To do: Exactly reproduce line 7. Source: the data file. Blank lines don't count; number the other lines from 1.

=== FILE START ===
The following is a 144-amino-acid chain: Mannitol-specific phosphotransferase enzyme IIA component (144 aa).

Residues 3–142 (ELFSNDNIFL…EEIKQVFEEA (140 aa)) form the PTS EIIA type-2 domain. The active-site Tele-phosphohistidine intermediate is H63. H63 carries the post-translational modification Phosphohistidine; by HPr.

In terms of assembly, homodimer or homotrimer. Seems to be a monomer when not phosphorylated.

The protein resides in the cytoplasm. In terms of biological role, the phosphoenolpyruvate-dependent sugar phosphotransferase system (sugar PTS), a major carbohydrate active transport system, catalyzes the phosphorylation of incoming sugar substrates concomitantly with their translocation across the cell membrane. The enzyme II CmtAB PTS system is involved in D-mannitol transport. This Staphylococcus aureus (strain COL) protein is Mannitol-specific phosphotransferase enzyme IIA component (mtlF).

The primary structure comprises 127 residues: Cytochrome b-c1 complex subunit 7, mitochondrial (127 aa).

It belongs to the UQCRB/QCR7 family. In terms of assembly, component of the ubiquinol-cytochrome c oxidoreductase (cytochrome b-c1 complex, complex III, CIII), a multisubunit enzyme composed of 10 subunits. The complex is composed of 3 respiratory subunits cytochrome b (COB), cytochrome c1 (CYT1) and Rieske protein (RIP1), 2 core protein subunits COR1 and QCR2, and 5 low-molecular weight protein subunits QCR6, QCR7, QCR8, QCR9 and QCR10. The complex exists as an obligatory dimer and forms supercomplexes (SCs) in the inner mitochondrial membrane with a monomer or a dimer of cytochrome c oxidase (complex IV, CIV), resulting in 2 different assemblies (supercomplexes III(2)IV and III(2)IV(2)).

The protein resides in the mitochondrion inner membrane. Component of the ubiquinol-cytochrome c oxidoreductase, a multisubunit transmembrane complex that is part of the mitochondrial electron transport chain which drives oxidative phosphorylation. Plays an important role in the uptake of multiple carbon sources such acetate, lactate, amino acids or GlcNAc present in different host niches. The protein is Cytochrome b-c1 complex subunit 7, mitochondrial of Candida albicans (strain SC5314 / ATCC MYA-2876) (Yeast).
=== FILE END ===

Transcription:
The protein resides in the mitochondrion inner membrane. Component of the ubiquinol-cytochrome c oxidoreductase, a multisubunit transmembrane complex that is part of the mitochondrial electron transport chain which drives oxidative phosphorylation. Plays an important role in the uptake of multiple carbon sources such acetate, lactate, amino acids or GlcNAc present in different host niches. The protein is Cytochrome b-c1 complex subunit 7, mitochondrial of Candida albicans (strain SC5314 / ATCC MYA-2876) (Yeast).